Fortunately my cats are unbelievably stupid, so they are unlikely to catch on and should be easy to test the PetzLife gel on. I just started this evening, and I will report back if and when I notice any changes. 

Saturday, December 12, 2015

The Halloween CAT

At the end of October, Brisbane and Sisci and I went to a two-day AKC lure coursing event. Brisbane did a total of four runs, two per day, and each was a qualifying run. This brought him up to ten AKC Coursing Ability Test runs, earning his Coursing Ability Advanced title. Go Brisbane!

A friend recorded one of his runs for me. Coursing Ability Tests are usually set up with two different courses, a longer one that most of the dogs run, and a shorter one for tiny, smush-faced, and older dogs. At ten years old, Brisbane is allowed to run the short course. He is willing and able to run the longer one, but keeping him in shape is difficult and he's not as fit as I'd like him to be. 

Usually I ask the judge which they'd like him to do, and so his first run was on the longer track. They both start out in the same place going the same direction, but the longer one turns to the right and the shorter one to the left. Brisbane likes to anticipate where the lure will go so he can get ahead of it. On this run, he expected it to turn right, so he runs the wrong direction briefly.

Sisci was three weeks short of her first birthday for this event, so she was not eligible to enter. However, they did do fun runs. These are not counted or recorded, and are a nice way to let puppies and unregistered dogs participate. Fun runs are also an inexpensive way to try out lure coursing if the dog has never done it before, and the handler isn't sure if they want to play. Sisci definitely wants to play.

After her run, everyone wanted to know why Sisci wasn't entered. The AKC requires all dogs participating in a Coursing Ability Test to be at least a year old. Sisci is now old enough to officially do AKC CATs, and I'm sure every run she does will be a qualifying run just like Brisbane's.

Friday, December 11, 2015

Food Friday: Hi-Tek Naturals Grain Free Alaskan Fish Formula

Hi-Tek Naturals is a line of dog food by Hi-Tek Rations. There are a couple of grain-free formulas in the product line, but most contain barley or rice. They also contain eggs, which is why I didn't end up feeding this grain-free Alaskan Fish Formula sample to Brisbane. It had been sitting on my counter for quite some time before I finally got around to feeding it to Sisci.
dog food and dinosaurs

The Company

Hi-Tek appears to be a private company with their own manufacturing facility in Dublin, Georgia. I haven't been able to figure out what other brands they manufacture, but it appears they may be a co packer for other food companies. There do not appear to have ever been any recalls by this company, which is quite nice.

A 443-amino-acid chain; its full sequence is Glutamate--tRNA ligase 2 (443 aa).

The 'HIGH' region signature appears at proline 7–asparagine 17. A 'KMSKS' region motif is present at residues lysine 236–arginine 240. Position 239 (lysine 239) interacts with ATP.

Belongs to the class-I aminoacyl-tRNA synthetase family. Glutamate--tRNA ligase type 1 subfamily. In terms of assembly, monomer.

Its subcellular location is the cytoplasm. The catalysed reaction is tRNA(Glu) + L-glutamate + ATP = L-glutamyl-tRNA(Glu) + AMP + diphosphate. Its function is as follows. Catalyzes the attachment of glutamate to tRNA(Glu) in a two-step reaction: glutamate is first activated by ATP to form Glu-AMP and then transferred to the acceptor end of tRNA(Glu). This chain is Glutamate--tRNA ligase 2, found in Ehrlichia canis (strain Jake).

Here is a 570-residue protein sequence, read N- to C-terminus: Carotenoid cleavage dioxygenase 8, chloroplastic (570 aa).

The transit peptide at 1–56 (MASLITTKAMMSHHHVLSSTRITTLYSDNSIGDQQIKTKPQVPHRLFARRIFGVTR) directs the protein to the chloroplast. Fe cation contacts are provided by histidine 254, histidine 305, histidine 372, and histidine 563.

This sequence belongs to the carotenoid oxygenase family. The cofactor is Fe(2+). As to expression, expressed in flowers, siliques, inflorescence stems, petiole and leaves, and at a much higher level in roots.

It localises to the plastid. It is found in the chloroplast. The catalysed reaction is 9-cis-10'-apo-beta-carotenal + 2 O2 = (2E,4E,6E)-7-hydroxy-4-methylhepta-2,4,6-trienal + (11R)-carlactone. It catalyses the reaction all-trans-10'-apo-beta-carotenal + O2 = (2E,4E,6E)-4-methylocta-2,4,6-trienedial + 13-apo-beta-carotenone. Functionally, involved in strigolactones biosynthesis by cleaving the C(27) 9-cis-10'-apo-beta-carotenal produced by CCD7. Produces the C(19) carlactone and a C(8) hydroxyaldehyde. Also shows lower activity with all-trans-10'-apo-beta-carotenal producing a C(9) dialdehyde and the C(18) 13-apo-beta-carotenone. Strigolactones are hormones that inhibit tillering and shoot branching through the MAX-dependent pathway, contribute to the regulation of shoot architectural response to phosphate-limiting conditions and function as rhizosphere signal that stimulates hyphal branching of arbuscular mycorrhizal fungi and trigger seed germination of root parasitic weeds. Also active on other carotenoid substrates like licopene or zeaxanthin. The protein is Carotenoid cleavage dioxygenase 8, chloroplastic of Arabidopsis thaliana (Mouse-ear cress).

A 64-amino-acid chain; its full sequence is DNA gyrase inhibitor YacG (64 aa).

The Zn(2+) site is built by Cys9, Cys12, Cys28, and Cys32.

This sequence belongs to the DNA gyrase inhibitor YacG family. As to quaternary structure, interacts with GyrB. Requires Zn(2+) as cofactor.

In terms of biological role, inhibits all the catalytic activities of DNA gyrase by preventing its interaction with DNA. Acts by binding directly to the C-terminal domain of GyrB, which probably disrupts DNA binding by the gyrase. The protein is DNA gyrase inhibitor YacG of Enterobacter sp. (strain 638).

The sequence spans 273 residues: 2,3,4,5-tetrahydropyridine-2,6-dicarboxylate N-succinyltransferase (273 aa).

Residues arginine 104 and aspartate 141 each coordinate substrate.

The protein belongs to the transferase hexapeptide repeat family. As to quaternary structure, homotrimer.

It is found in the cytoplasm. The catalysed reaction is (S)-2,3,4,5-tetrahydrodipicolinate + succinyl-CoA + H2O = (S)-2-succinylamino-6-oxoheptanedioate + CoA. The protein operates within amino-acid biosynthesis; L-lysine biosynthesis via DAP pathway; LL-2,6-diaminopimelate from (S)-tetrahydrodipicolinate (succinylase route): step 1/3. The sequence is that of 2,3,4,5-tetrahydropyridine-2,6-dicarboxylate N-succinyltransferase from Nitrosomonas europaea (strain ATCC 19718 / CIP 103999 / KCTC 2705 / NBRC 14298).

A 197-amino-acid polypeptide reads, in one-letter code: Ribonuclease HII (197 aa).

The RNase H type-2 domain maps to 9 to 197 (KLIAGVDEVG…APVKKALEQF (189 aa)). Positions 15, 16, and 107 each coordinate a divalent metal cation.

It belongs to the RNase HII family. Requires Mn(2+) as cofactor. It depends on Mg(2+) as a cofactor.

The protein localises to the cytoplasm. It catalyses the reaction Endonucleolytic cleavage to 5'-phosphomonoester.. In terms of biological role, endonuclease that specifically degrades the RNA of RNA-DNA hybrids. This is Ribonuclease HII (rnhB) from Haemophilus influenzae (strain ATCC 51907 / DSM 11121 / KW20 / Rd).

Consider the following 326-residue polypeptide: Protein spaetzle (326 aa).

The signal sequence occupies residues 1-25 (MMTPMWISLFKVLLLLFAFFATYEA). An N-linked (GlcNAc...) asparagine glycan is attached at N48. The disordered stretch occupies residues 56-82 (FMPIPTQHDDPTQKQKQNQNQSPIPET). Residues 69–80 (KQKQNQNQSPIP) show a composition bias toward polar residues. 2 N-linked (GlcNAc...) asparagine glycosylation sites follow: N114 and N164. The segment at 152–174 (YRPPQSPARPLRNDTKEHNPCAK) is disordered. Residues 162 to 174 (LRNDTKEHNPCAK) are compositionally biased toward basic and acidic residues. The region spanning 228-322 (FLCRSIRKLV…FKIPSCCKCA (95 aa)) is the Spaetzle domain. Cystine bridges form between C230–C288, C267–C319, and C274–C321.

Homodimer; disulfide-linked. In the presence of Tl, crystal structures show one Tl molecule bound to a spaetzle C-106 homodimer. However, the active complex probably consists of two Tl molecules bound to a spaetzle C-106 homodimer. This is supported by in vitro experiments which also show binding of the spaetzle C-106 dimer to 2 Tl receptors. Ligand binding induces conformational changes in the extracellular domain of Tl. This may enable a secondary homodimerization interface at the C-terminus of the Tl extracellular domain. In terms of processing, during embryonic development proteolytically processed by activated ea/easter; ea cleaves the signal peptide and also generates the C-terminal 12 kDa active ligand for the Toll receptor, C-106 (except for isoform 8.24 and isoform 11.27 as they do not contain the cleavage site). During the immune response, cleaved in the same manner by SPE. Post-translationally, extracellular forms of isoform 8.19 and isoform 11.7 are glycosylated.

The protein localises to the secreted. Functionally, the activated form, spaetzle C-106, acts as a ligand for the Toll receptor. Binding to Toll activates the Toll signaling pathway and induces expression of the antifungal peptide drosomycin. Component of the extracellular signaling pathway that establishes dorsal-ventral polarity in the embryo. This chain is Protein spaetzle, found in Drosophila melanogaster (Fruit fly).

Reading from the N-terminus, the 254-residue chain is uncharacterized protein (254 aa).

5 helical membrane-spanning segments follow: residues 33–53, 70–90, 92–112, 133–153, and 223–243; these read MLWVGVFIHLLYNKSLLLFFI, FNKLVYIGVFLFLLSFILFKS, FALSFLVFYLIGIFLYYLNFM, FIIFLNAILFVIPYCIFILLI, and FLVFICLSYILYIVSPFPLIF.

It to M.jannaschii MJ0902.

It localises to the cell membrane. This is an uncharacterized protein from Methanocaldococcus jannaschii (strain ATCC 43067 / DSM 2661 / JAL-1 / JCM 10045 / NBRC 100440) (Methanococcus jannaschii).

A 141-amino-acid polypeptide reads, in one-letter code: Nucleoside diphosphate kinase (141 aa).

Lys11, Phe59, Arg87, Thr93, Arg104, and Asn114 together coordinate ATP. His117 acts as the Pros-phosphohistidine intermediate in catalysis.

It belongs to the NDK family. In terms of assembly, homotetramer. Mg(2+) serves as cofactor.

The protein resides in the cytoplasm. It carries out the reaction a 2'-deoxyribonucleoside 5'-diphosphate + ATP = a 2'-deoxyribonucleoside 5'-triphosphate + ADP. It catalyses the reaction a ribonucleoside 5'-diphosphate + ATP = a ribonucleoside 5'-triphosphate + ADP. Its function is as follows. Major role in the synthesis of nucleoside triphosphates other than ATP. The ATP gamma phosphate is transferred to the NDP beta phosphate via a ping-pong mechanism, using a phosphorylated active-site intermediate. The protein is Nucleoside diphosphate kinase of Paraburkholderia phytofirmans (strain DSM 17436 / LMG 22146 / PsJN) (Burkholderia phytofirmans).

dog food and dinosaurs

The Food

The grain-free Hi-Tek Naturals formulas rate five out of five stars on Dog Food Advisor. The first ingredient in the fish formula is salmon meal, followed by sweet potato, herring meal, ocean whitefish meal, and then potato and peas. Eggs are pretty far down the list, after canola oil, ground sage, ground basil, and tapioca. Still, I didn't feel comfortable feeding this to Brisbane due to his egg sensitivity. Then I got back his allergy test results and it turns out he's allergic to sweet potatoes too.

At 373 calories per cup, this food is sort of in the middle of the range of caloric values. It is an adult maintenance diet, not for growing puppies. Dog Food Advisor identifies it as a plant-based dog food, but one containing a below-average amount of carbohydrates and an above-average amount of protein and fat. Interestingly, there is only one Hi-Tek Naturals food suitable for puppies. The rest are all adult maintenance foods, including all three grain-free formulas.

The Dogs

Briz couldn't eat it, but Sisci and Ru both enjoyed this food quite a bit. This is not something I would currently choose to feed Sisci long-term because I'm still feeding her like a growing puppy, or possibly an athlete. Adult maintenance formulas often have less protein and fat, though the levels in this food are well above the minimum standards for both adult and puppy foods. One of my local stores recently began carrying Hi-Tek Naturals, but the company doesn't make a single food suitable for Brisbane's poultry, egg, corn, barley, and sweet potato allergies so we won't be adding this to our rotation.

Thursday, December 10, 2015

Puzzle Toy Review: Death Star Treat Ball